Unfrosted

STREAMING REVIEW:

Netflix;
Comedy;
Rated ‘PG-13’ for some suggestive references and language.
Stars Jerry Seinfeld, Jim Gaffigan, Amy Schumer, Max Greenfield, Hugh Grant, Melissa McCarthy, Christian Slater, Cedric the Entertainer, Adrian Martinez, James Marsden, Maria Bakalova, Peter Dinklage, Thomas Lennon, Bobby Moynihan, Fred Armisen, Darrell Hammond.

Jerry Seinfeld fingered political correctness as the blame for the current deluge of comedians edging away from satirical edginess. When it came time for the corporate spokesperson for American comedy to do something to brighten the landscape by staging a mordant blitzkrieg of his own, he played patty cake when a melee was in order. I must confess to having never seen an episode of “Seinfeld.” It has nothing to do with the show or its star — Jerry Seinfeld’s appearances on Carson and Letterman were tight, easily relatable, and frequently hilarious sets of observational stand-up. The arrival of VCRs on the scene soon enabled anyone with a video store membership and/or cable box to become their own programmers, forever relegating network television to the dustbin of antiquity. When a comedian directs, I’m there. Unfrosted is his first shot behind-the-camera on a feature-length narrative. As a director, Jerry Seinfeld is an exceptional stand-up.

To say the film is loosely based on the war between American cereal conglomerates (and Michigan neighbors) Post (Amy Schumer) and Kellogg’s (Jim Gaffigan) to come up with a fruit-filled, toaster-ready breakfast cake is putting it mildly. Anyone familiar with the TV version of How the Grinch Stole Christmas can close their eyes and hear the voice of the cartoon’s star, Thurl Ravenscroft, playing in their head. He also provided the voice for venerable cartoon cereal big-cat, Tony the Tiger. Ravenscroft no sooner conceived of Tony’s “They’re Gr-r-reat!” catchphrase than he did cream depilatory. The slogan had been in place before Thurl’s trilled “r’s’” thrilled their way through a 50-year run as Kellogg’s sepulchral-throated breakfast food mascot. A Life Magazine ad features none other than Groucho Marx being upstaged by the Sugar Frosted Flakes pitchman’s tagline, “You bet your life they’re Gr-r-reat!” All of this took place almost a decade before the narrative kicks off in 1963. 

But wait. There’s more! The attention to period detail is abysmal. The Oscar Mayer hot dogs packaging on display bore little resemblance to their 1963 predecessors. Ditto the whoopie cushions — What? No “Poo! Poo!” — that appear to have been plucked off a Party City pegboard by a plucky production assistant. “Can’t Take My Eyes Off You” and “Wooly Bully” are both featured prominently on the soundtrack even though neither song existed in 1963. A reference to Ravenscroft’s (Hugh Grant) “Burger King crown” is a cute but factually bankrupt notion, seeing how the first BK franchise didn’t open until 1963. If one is paying more attention to anachronisms, whizzing past like a picket fence in a hurtling roadster, than they are storytelling, the filmmakers aren’t doing their job.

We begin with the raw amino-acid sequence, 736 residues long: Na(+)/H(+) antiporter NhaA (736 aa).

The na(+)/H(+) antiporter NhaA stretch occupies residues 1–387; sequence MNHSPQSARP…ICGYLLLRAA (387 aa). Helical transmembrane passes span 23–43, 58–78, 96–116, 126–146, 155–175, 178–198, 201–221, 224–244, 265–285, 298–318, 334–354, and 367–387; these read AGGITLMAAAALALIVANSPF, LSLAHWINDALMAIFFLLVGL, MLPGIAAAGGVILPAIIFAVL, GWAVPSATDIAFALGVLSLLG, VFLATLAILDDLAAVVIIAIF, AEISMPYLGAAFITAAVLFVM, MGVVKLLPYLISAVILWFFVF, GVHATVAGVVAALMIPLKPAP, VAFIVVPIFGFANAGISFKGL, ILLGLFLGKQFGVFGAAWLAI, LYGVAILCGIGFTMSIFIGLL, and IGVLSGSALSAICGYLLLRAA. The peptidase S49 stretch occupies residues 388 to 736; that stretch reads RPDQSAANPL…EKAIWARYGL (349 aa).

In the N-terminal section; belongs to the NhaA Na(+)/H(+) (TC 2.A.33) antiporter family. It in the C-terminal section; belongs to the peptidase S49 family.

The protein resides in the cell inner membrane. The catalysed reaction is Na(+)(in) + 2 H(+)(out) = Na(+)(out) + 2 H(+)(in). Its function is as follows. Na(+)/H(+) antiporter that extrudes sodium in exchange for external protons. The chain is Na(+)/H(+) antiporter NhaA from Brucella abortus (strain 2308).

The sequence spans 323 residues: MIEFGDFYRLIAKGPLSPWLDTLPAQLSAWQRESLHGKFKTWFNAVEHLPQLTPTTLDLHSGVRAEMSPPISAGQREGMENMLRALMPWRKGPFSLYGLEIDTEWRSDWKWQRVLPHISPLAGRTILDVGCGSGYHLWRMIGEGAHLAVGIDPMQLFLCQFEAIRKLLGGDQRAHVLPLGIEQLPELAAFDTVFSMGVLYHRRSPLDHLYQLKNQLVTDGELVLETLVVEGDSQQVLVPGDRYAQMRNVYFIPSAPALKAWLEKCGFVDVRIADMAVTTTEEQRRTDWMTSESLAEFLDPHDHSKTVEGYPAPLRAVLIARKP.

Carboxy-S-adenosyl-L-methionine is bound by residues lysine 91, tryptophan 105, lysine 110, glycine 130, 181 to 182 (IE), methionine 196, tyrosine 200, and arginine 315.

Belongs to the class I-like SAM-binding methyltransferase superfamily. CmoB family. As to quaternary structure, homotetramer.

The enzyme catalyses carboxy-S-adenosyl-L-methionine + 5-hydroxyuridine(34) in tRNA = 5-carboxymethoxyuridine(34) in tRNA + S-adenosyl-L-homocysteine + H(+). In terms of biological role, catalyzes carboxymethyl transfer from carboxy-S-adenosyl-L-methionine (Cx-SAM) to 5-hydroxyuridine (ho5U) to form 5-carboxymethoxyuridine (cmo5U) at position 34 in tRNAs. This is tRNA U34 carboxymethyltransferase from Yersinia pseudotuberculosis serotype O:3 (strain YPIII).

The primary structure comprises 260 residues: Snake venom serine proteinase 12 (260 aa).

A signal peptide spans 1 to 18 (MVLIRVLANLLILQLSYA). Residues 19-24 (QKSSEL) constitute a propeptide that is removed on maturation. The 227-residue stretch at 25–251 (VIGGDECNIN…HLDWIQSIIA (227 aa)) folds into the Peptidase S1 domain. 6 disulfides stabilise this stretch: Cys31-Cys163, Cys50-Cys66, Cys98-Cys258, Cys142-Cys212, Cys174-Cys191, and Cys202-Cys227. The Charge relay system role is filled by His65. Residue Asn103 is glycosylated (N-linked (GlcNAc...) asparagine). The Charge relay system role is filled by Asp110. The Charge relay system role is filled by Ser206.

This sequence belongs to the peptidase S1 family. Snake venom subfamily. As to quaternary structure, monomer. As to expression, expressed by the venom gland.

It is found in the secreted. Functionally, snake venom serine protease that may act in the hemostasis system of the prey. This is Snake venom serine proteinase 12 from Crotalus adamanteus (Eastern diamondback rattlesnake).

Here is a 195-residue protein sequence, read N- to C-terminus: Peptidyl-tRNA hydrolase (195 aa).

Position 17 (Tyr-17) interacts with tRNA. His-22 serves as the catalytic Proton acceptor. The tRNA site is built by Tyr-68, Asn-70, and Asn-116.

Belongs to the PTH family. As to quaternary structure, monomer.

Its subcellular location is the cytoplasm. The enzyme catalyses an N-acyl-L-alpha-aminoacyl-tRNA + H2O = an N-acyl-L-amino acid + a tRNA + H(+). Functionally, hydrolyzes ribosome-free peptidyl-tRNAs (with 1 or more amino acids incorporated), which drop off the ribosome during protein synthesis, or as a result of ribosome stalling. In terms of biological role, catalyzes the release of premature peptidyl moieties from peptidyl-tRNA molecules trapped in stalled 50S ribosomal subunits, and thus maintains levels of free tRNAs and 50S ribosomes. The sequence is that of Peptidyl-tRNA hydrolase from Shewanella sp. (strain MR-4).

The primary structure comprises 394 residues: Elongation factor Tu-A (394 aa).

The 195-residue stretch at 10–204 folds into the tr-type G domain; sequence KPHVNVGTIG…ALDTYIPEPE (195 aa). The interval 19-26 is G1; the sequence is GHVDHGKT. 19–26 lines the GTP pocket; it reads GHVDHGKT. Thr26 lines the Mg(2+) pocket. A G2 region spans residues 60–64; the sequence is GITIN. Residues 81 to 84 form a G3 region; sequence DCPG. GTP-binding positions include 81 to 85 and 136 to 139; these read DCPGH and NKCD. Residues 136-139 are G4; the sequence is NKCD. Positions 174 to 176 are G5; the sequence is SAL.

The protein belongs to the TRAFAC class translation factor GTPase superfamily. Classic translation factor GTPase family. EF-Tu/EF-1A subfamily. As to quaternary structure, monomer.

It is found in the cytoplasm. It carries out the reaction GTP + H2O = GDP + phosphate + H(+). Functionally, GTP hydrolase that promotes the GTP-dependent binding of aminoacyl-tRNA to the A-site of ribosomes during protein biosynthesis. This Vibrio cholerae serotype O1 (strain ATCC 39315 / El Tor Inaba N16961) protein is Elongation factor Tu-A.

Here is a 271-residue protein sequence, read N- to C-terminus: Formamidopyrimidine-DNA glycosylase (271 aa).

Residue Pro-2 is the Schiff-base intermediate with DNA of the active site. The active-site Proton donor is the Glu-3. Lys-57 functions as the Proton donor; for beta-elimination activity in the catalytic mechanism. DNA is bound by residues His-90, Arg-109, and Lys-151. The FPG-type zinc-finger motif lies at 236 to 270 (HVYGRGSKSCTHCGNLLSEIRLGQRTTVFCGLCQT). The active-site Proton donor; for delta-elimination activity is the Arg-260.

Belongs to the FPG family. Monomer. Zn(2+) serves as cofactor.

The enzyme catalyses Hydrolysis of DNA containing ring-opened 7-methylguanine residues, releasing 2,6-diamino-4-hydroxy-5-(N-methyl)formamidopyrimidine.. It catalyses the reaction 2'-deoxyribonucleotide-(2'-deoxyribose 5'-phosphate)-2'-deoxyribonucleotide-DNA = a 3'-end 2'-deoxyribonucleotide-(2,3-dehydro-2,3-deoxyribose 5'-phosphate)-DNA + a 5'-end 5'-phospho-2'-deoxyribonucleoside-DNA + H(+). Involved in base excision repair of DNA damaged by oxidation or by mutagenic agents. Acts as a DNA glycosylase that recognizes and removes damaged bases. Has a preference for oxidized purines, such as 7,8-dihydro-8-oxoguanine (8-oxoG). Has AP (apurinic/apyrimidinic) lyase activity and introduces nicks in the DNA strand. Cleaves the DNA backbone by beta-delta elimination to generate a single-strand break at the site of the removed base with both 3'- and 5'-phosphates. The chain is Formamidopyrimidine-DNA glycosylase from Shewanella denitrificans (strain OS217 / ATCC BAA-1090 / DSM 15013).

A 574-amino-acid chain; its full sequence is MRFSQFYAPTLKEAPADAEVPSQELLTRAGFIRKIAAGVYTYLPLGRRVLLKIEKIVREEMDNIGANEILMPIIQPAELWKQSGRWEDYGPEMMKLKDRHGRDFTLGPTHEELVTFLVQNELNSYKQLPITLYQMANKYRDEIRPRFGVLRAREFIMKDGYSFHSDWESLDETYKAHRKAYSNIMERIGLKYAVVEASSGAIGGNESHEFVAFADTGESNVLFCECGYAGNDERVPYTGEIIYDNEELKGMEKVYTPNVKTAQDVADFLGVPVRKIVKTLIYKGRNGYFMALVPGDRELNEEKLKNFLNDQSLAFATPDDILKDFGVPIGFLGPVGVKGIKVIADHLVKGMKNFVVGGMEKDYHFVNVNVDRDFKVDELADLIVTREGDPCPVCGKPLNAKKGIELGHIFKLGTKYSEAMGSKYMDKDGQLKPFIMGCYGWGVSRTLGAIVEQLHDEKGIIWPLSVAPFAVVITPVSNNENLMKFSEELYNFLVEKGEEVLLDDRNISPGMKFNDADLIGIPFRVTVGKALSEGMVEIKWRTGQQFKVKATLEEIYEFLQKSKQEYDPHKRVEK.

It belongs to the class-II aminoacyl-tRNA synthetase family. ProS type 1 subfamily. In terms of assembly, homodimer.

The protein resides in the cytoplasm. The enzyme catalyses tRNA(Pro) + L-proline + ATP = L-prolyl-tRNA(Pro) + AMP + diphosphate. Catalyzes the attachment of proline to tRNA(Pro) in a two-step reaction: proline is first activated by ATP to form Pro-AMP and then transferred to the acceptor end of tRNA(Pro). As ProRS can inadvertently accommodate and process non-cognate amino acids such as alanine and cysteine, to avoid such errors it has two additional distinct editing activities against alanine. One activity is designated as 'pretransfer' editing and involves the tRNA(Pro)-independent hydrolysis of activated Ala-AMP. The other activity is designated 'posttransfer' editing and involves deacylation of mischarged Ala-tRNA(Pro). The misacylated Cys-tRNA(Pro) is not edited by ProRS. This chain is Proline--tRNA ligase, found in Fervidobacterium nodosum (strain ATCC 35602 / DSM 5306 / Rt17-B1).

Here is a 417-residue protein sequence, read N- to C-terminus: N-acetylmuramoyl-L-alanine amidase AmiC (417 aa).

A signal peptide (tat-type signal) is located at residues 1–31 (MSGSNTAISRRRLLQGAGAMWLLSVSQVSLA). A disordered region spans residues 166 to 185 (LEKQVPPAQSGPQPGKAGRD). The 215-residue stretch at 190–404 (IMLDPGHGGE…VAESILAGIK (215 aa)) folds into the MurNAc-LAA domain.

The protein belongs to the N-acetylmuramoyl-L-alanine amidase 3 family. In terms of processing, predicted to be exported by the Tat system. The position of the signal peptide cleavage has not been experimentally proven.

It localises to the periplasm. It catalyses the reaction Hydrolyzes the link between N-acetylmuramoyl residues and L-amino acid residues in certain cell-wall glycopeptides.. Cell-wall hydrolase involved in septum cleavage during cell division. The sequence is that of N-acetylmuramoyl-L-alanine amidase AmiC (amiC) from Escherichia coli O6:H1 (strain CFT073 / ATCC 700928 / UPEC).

Seinfeld told Entertainment Weekly his aim was to make the anti-Barbie. The Mattel-a-thon was the biggest moneymaker in Warner Bros. history while the box office cereal killer Seinfeld envisioned never materialized. (In that sense, he met his goal.) Rather than setting his sights high on the smash hit of all time, Seinfeld would have been better served by taking a nod from John Lee Hancock’s Ray Kroc biopic The Founder, a film so meticulously plotted and researched, one could learn how to build a fast food empire strictly by paying attention.

The list of cameo appearances — Thomas Lennon, Bobby Moynihan, Fred Armisen, Darrell Hammond — read like SNL opening credits. Also joining the fun with very little to do are Max Greenfield, Hugh Grant, Melissa McCarthy, Christian Slater, Cedric the Entertainer, Adrian Martinez, James Marsden, Maria Bakalova, and Peter Dinklage. A Godfather-esque meeting of the five cereal families — Kellogg’s, Post, Quaker, Ralston Purina and General Mills — that must have sounded so funny on paper, never stood a chance under Seinfeld’s freshman lens. In the least, Barbie had a consistent visual style, limited though it might be, and a corporate history to fall back on. Unfrosted’s eagerness to play fast and loose with the truth is the film’s biggest drawback. I spent the better portion of three hours reading up on Kellogg’s and 90% of what passed my eyes bore greater comedic interest than any of the word association nostalgia soup Seinfeld and his trio of writers serve up. Seinfeld even has the gall to rip off Albert Brooks’ oracular lip-moving ventriloquist routine right down to naming the dummy Danny.